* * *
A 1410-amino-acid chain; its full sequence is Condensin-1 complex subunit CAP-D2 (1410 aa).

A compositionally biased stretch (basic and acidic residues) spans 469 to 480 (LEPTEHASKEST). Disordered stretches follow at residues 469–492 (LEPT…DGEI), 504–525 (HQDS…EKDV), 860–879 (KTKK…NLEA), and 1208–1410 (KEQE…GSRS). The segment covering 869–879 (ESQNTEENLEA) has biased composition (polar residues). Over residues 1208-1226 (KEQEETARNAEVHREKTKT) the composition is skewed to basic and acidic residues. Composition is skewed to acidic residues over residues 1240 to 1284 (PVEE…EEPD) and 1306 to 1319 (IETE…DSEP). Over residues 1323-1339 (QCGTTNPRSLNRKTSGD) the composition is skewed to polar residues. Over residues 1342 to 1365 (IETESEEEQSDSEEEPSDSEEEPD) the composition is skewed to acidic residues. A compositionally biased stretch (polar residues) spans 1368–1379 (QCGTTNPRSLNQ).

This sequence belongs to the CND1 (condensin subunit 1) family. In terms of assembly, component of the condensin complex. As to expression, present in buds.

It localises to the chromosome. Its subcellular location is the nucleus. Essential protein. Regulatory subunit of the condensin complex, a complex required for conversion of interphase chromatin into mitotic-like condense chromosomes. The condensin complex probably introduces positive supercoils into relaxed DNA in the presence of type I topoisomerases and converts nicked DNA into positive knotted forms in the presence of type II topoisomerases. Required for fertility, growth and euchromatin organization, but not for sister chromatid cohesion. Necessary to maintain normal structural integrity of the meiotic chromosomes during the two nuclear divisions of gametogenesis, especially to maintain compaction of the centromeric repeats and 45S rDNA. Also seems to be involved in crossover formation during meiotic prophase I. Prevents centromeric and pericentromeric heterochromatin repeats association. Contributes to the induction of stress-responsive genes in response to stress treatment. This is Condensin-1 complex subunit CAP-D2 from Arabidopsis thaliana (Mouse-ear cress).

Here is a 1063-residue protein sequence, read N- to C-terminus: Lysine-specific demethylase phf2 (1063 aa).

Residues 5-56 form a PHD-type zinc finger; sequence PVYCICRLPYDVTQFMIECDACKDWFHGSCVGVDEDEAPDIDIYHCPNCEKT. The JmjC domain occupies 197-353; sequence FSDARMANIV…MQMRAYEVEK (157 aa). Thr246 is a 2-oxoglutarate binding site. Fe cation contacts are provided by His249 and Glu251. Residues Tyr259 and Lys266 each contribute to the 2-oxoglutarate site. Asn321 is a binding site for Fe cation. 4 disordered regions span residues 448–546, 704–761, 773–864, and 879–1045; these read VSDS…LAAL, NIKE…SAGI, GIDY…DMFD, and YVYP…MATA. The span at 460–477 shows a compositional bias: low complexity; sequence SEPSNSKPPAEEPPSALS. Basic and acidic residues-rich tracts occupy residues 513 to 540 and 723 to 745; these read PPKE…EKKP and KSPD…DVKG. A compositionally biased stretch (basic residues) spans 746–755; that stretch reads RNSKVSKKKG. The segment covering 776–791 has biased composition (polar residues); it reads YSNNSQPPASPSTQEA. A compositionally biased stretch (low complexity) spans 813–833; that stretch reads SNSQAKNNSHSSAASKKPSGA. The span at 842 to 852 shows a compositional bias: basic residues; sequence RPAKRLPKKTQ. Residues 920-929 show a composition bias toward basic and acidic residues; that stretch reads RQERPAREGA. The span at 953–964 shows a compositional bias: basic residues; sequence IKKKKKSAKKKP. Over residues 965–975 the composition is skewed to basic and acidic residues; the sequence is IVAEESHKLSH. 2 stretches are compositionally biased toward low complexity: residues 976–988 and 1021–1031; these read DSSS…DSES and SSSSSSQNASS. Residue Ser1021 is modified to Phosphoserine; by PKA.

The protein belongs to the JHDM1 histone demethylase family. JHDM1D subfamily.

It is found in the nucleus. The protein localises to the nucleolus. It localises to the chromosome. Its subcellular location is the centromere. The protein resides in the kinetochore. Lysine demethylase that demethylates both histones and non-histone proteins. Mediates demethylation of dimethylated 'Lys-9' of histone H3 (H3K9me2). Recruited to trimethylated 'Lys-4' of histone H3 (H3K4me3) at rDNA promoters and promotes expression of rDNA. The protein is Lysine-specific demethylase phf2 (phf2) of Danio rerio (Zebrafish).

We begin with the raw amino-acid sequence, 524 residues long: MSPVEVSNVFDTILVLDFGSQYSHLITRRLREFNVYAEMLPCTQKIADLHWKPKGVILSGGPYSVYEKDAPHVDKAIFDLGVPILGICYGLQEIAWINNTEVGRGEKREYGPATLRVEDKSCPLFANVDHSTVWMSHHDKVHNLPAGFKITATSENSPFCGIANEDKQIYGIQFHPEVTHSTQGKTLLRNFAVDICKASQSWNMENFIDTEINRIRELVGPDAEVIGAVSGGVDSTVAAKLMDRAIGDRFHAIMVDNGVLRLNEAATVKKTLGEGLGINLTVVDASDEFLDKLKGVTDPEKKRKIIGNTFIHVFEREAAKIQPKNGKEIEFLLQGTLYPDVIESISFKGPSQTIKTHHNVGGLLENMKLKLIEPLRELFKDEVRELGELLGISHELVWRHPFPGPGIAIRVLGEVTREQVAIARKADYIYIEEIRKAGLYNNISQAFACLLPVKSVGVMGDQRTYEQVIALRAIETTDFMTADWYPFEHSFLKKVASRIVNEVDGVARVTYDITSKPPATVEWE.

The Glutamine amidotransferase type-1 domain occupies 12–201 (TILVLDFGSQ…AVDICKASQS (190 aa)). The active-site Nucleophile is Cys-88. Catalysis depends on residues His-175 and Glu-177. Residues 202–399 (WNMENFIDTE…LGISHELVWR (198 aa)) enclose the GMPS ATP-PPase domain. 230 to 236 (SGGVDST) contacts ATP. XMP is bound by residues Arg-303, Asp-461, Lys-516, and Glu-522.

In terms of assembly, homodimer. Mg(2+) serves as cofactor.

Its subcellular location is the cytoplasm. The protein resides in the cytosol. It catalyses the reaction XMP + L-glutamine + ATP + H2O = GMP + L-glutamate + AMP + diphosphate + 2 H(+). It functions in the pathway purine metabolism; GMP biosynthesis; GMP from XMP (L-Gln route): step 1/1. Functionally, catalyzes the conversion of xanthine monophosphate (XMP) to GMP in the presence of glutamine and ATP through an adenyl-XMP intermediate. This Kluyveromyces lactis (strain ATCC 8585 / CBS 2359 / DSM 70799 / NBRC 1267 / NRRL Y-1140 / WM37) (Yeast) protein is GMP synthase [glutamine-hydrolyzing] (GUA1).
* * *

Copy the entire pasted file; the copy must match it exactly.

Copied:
A 1410-amino-acid chain; its full sequence is Condensin-1 complex subunit CAP-D2 (1410 aa).

A compositionally biased stretch (basic and acidic residues) spans 469 to 480 (LEPTEHASKEST). Disordered stretches follow at residues 469–492 (LEPT…DGEI), 504–525 (HQDS…EKDV), 860–879 (KTKK…NLEA), and 1208–1410 (KEQE…GSRS). The segment covering 869–879 (ESQNTEENLEA) has biased composition (polar residues). Over residues 1208-1226 (KEQEETARNAEVHREKTKT) the composition is skewed to basic and acidic residues. Composition is skewed to acidic residues over residues 1240 to 1284 (PVEE…EEPD) and 1306 to 1319 (IETE…DSEP). Over residues 1323-1339 (QCGTTNPRSLNRKTSGD) the composition is skewed to polar residues. Over residues 1342 to 1365 (IETESEEEQSDSEEEPSDSEEEPD) the composition is skewed to acidic residues. A compositionally biased stretch (polar residues) spans 1368–1379 (QCGTTNPRSLNQ).

This sequence belongs to the CND1 (condensin subunit 1) family. In terms of assembly, component of the condensin complex. As to expression, present in buds.

It localises to the chromosome. Its subcellular location is the nucleus. Essential protein. Regulatory subunit of the condensin complex, a complex required for conversion of interphase chromatin into mitotic-like condense chromosomes. The condensin complex probably introduces positive supercoils into relaxed DNA in the presence of type I topoisomerases and converts nicked DNA into positive knotted forms in the presence of type II topoisomerases. Required for fertility, growth and euchromatin organization, but not for sister chromatid cohesion. Necessary to maintain normal structural integrity of the meiotic chromosomes during the two nuclear divisions of gametogenesis, especially to maintain compaction of the centromeric repeats and 45S rDNA. Also seems to be involved in crossover formation during meiotic prophase I. Prevents centromeric and pericentromeric heterochromatin repeats association. Contributes to the induction of stress-responsive genes in response to stress treatment. This is Condensin-1 complex subunit CAP-D2 from Arabidopsis thaliana (Mouse-ear cress).

Here is a 1063-residue protein sequence, read N- to C-terminus: Lysine-specific demethylase phf2 (1063 aa).

Residues 5-56 form a PHD-type zinc finger; sequence PVYCICRLPYDVTQFMIECDACKDWFHGSCVGVDEDEAPDIDIYHCPNCEKT. The JmjC domain occupies 197-353; sequence FSDARMANIV…MQMRAYEVEK (157 aa). Thr246 is a 2-oxoglutarate binding site. Fe cation contacts are provided by His249 and Glu251. Residues Tyr259 and Lys266 each contribute to the 2-oxoglutarate site. Asn321 is a binding site for Fe cation. 4 disordered regions span residues 448–546, 704–761, 773–864, and 879–1045; these read VSDS…LAAL, NIKE…SAGI, GIDY…DMFD, and YVYP…MATA. The span at 460–477 shows a compositional bias: low complexity; sequence SEPSNSKPPAEEPPSALS. Basic and acidic residues-rich tracts occupy residues 513 to 540 and 723 to 745; these read PPKE…EKKP and KSPD…DVKG. A compositionally biased stretch (basic residues) spans 746–755; that stretch reads RNSKVSKKKG. The segment covering 776–791 has biased composition (polar residues); it reads YSNNSQPPASPSTQEA. A compositionally biased stretch (low complexity) spans 813–833; that stretch reads SNSQAKNNSHSSAASKKPSGA. The span at 842 to 852 shows a compositional bias: basic residues; sequence RPAKRLPKKTQ. Residues 920-929 show a composition bias toward basic and acidic residues; that stretch reads RQERPAREGA. The span at 953–964 shows a compositional bias: basic residues; sequence IKKKKKSAKKKP. Over residues 965–975 the composition is skewed to basic and acidic residues; the sequence is IVAEESHKLSH. 2 stretches are compositionally biased toward low complexity: residues 976–988 and 1021–1031; these read DSSS…DSES and SSSSSSQNASS. Residue Ser1021 is modified to Phosphoserine; by PKA.

The protein belongs to the JHDM1 histone demethylase family. JHDM1D subfamily.

It is found in the nucleus. The protein localises to the nucleolus. It localises to the chromosome. Its subcellular location is the centromere. The protein resides in the kinetochore. Lysine demethylase that demethylates both histones and non-histone proteins. Mediates demethylation of dimethylated 'Lys-9' of histone H3 (H3K9me2). Recruited to trimethylated 'Lys-4' of histone H3 (H3K4me3) at rDNA promoters and promotes expression of rDNA. The protein is Lysine-specific demethylase phf2 (phf2) of Danio rerio (Zebrafish).

We begin with the raw amino-acid sequence, 524 residues long: MSPVEVSNVFDTILVLDFGSQYSHLITRRLREFNVYAEMLPCTQKIADLHWKPKGVILSGGPYSVYEKDAPHVDKAIFDLGVPILGICYGLQEIAWINNTEVGRGEKREYGPATLRVEDKSCPLFANVDHSTVWMSHHDKVHNLPAGFKITATSENSPFCGIANEDKQIYGIQFHPEVTHSTQGKTLLRNFAVDICKASQSWNMENFIDTEINRIRELVGPDAEVIGAVSGGVDSTVAAKLMDRAIGDRFHAIMVDNGVLRLNEAATVKKTLGEGLGINLTVVDASDEFLDKLKGVTDPEKKRKIIGNTFIHVFEREAAKIQPKNGKEIEFLLQGTLYPDVIESISFKGPSQTIKTHHNVGGLLENMKLKLIEPLRELFKDEVRELGELLGISHELVWRHPFPGPGIAIRVLGEVTREQVAIARKADYIYIEEIRKAGLYNNISQAFACLLPVKSVGVMGDQRTYEQVIALRAIETTDFMTADWYPFEHSFLKKVASRIVNEVDGVARVTYDITSKPPATVEWE.

The Glutamine amidotransferase type-1 domain occupies 12–201 (TILVLDFGSQ…AVDICKASQS (190 aa)). The active-site Nucleophile is Cys-88. Catalysis depends on residues His-175 and Glu-177. Residues 202–399 (WNMENFIDTE…LGISHELVWR (198 aa)) enclose the GMPS ATP-PPase domain. 230 to 236 (SGGVDST) contacts ATP. XMP is bound by residues Arg-303, Asp-461, Lys-516, and Glu-522.

In terms of assembly, homodimer. Mg(2+) serves as cofactor.

Its subcellular location is the cytoplasm. The protein resides in the cytosol. It catalyses the reaction XMP + L-glutamine + ATP + H2O = GMP + L-glutamate + AMP + diphosphate + 2 H(+). It functions in the pathway purine metabolism; GMP biosynthesis; GMP from XMP (L-Gln route): step 1/1. Functionally, catalyzes the conversion of xanthine monophosphate (XMP) to GMP in the presence of glutamine and ATP through an adenyl-XMP intermediate. This Kluyveromyces lactis (strain ATCC 8585 / CBS 2359 / DSM 70799 / NBRC 1267 / NRRL Y-1140 / WM37) (Yeast) protein is GMP synthase [glutamine-hydrolyzing] (GUA1).